If you take a deeper look into the plots and subplots, you will find The Lion King tells the story of Hamlet. Simba replaces Hamlet, Scar replaces the step-father and uncle Claudius, Sarabi (Alfre Woodard) replacing Gertrude and the odd cast of characters throughout. (I’m just hoping they never thought of Timon (Billy Eichner) and Pumba (Seth Rogan) as Rosencrantz and Guildenstern but I have a hard time accounting for them as anything other.)
Of course, given the fact this story is also a retelling of the original Lion King, not much different happens in the State of Denmark. In fact, with some rare exceptions, this seems to be a shot for shot remake of the original. The two greatest nods to trying to do something different occur with both Nala (Beyonce Knowles), Simba’s love interest, and his best pals Timon and Pumba. Their lines and interactions account for the greatest difference between this picture and the original Lion King. Nala becomes more empowered to lead and make decisions of her own. And Timon and Pumba still retain their sense of humor and the joie de vivre. These minor difference do not do much to change the thrust of the film, except for this happens to be a live-action remake. Kind of.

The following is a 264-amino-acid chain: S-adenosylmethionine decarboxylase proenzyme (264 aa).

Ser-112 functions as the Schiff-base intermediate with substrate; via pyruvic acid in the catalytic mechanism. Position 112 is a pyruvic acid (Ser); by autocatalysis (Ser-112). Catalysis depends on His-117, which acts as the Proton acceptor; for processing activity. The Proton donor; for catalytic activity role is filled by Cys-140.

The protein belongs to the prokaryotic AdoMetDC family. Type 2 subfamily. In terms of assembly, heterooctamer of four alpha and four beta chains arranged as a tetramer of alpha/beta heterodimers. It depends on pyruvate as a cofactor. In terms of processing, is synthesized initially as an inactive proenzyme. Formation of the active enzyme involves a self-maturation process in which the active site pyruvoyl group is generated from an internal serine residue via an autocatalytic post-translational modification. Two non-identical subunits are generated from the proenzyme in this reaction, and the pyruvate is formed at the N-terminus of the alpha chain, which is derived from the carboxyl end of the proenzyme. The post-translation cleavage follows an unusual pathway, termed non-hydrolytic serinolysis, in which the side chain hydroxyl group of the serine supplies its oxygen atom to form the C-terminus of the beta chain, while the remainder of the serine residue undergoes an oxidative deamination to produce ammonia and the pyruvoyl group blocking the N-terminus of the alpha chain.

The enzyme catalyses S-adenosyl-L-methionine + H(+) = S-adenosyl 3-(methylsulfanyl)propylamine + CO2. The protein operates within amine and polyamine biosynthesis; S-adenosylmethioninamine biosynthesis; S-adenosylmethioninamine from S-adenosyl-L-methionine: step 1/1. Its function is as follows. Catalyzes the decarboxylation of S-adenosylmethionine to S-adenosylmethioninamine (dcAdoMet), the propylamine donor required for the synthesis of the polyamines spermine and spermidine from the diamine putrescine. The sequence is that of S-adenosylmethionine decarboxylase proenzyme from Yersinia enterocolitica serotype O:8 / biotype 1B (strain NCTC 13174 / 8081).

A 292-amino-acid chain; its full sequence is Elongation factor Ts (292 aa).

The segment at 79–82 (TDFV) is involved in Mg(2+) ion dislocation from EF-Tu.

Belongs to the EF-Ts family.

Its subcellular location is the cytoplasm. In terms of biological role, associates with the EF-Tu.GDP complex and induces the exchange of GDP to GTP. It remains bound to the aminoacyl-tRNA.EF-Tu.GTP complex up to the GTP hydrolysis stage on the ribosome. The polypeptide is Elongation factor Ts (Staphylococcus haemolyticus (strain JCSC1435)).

***end of spoilers***
Given the film’s lack of differentiation from the original source material, the question becomes, why do this remake of the Lion King at all? At least with Dumbo and The Jungle Book, real human characters existed which could be played by real humans. Yes, they did CGI with the animals of the story, turning them into lifelike cartoons. But the central character was human. With the Lion King, it’s all animals. So once again, we can ask, ‘to what purpose?”
This question jumps out at you when you realize the weakness of the Jungle Book movie. Whether you like how well the child actor did or not, the Jungle Book’s ultimate failure occurs with Bagheera and Baloo. There was no way you could translate them from the cartoons to the CGI and make it work as effectively. It really comes down to this. Disney anthropomorphized the characters in its cartoons. The people at Disney infused life into the animations of the animals by giving them human characteristics and expression. They may have had animal parts, but the expressions were uniquely human. Baloo and Bagheera were weak as characters because you couldn’t anthropomorphize the CGI and make it look natural. So they didn’t. But then you lost the characters uniquely human charm.